Until last September, Billie MacFarlane found herself stuck in an untenable child care situation. The exhaustion and stress took a toll. “My depression increased and I had to change medication to help cope… Being with children five and under 24/7 created extreme loneliness and resentment. A simple outing to pick up groceries or get the mail is a big deal… Grocery shopping online has become my friend.” Billie also had concerns for Sophie, then four years old, and triplets Logan, Ericka, and Naomi, then three years old, because her only other choice would be low-quality out-of-home care.
Twenty-four hours in a day can be the most exhausting 24 hours if you’re homeless. Seven years ago I was experiencing homelessness and if I could get into a women’s shelter for the night, it was a blessing.
I have tried to work with my disability, however I have a lot of challenges. I was unable to do anything with my hopeless state of mind and my body. Because of this, I have lived on AISH my entire life. This can be isolating, I don’t have the means to do the things I want or buy things I may need. There’s so much I would like to have or do while I am still alive, but I am unable.
EndPovertyEdmonton welcomes a new Community Engagement Coordinator, Kourtney Boucher, to work closely with the EPE Indigenous Circle in advancing reconciliation and the work to end poverty in Edmonton.
I believe poverty is the biggest barrier for people with disabilities. Poverty prevents people from a happy, healthy and positive quality of life. It can make a person feel worthless, alone and like they cannot achieve or attain the things they want to in life - or at least that is how it has made me feel.
Work on advancing the development and stability of the food system in Edmonton has produced opportunities for food entreprenuers to work together. On March 6, 2019 EPE and CUP will host a social good food entreprenuer meet-up event delivering information on collaborations in our city.
In the recent weeks we’ve experienced unusual cold snaps and Arctic lows, I am reminded of my own suffering with Jack Frost and his gaggle of cold. A part of my life was living in the outdoors as my home. Homelessness plagued my life for too long and I realize that if I had not had the community of fellow homeless folks, I would never have survived the frigid temperatures.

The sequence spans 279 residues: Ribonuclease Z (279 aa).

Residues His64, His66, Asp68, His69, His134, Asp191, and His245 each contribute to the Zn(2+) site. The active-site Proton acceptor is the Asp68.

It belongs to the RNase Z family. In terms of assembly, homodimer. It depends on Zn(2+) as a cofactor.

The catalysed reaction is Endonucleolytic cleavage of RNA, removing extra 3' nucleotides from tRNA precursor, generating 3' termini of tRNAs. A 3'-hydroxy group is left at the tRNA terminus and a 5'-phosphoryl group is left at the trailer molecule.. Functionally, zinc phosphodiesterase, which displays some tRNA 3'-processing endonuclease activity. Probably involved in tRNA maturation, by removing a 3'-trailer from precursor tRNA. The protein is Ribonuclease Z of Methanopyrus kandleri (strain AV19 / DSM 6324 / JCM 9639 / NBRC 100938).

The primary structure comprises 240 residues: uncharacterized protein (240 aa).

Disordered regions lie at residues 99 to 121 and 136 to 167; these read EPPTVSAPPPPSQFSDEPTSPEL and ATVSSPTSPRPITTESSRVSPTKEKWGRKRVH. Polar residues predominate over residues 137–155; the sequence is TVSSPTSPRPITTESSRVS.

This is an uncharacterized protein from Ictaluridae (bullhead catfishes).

During extensive community engagements undertaken by the EndPoverty Edmonton (EPE) Mayor’s Task Force in 2015, many Indigenous participants identified a longstanding need for a unique place and spaces where diverse Indigenous cultures could be brought together and celebrated....
Last week the Edmonton Social Planning Council released their 14th edition of Tracking the Trends (TTT), a report that provides critical social and economic data that are integral to providing guidance for EndPovertyEdmonton’s poverty elimination strategy. Having the current socio-economic trends presented at a municipal level helps all of us working together to end poverty understand what the conditions look like in our community and highlights areas where we need to focus our work.
Edmonton is mourning this week as we hear the news of ‘Piano man’ Ryan Arcand passing. Ryan was recorded playing an original song on a video that went viral in 2014, which enabled the world to see his natural born gift, if only briefly. Ryan was an artistically talented, intelligent, and compassionate man who struggled with homelessness.
Ryan, from the Alexander First Nation, grew up in and out of foster care and at a young age ended up on the streets of Edmonton. Ryan was just 46 years old...